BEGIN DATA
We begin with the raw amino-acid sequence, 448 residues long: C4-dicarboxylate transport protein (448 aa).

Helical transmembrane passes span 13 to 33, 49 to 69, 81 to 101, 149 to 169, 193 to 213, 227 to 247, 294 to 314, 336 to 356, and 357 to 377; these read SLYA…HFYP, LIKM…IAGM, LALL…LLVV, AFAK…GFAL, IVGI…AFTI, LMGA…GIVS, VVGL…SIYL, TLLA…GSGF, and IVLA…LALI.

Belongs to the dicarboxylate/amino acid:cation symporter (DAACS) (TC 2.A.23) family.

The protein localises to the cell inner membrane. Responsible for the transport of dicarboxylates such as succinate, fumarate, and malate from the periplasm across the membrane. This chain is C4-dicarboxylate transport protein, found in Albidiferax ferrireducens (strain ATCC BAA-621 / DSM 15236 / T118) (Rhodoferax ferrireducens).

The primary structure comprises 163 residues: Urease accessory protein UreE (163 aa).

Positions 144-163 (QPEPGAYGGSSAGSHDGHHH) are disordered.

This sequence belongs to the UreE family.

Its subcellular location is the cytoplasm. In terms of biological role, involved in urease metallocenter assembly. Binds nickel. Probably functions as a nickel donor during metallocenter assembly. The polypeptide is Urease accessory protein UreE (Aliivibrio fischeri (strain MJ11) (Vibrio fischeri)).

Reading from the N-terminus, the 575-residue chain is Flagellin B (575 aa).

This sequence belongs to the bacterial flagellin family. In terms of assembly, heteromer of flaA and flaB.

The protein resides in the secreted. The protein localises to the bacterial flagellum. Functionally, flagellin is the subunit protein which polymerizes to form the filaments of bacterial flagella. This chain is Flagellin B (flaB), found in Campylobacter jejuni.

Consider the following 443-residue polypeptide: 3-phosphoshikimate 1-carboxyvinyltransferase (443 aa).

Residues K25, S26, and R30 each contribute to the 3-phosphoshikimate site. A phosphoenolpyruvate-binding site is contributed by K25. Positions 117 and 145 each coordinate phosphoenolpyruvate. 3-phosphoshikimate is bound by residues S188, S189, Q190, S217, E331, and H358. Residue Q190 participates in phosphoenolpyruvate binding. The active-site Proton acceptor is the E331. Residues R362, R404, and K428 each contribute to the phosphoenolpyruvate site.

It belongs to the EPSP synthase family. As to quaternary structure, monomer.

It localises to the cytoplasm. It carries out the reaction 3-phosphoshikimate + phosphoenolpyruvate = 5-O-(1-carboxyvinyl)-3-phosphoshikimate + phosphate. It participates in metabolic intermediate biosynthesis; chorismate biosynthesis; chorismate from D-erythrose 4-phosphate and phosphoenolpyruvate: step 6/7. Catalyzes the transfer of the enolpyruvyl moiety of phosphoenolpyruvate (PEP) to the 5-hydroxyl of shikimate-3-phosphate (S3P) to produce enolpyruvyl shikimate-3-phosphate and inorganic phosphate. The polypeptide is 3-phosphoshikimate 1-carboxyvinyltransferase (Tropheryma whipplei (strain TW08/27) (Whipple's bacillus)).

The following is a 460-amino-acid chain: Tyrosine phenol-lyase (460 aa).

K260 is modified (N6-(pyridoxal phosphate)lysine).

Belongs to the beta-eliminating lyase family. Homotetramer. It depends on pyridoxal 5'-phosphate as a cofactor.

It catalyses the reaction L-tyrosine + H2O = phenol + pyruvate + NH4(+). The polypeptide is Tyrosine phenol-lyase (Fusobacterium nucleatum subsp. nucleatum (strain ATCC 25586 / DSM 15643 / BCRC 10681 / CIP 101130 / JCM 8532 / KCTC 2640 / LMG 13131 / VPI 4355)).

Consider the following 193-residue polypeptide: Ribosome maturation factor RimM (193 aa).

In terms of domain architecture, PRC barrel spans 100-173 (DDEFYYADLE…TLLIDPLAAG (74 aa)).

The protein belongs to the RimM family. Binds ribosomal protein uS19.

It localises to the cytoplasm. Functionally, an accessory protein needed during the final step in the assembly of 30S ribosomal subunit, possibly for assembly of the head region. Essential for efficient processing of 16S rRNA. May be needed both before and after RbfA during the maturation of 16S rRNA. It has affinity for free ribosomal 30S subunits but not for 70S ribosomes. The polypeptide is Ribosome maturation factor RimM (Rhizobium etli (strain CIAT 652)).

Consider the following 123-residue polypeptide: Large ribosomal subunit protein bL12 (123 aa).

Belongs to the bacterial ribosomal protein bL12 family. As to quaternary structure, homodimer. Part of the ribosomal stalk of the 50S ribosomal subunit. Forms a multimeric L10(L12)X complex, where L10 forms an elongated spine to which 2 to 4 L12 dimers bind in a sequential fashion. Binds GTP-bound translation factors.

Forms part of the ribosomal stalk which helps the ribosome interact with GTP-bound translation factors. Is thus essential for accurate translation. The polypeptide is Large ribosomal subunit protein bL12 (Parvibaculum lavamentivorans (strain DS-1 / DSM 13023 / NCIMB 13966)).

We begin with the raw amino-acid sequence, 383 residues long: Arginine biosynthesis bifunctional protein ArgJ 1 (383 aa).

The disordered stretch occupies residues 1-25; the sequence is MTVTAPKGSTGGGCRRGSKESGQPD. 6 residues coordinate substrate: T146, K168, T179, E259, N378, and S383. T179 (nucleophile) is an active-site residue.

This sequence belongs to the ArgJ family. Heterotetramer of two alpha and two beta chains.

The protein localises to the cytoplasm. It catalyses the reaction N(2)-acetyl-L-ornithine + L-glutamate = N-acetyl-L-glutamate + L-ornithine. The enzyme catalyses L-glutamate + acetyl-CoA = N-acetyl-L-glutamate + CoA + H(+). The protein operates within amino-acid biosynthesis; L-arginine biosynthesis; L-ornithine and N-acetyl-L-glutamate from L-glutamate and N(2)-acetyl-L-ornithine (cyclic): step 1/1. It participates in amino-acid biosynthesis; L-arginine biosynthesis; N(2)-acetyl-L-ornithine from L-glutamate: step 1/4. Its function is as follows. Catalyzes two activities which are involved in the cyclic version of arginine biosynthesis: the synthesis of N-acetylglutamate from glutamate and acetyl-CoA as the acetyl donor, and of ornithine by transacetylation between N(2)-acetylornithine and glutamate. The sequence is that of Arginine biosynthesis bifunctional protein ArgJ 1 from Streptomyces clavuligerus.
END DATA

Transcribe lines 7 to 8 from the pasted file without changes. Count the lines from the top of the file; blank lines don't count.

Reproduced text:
This sequence belongs to the UreE family.

Its subcellular location is the cytoplasm. In terms of biological role, involved in urease metallocenter assembly. Binds nickel. Probably functions as a nickel donor during metallocenter assembly. The polypeptide is Urease accessory protein UreE (Aliivibrio fischeri (strain MJ11) (Vibrio fischeri)).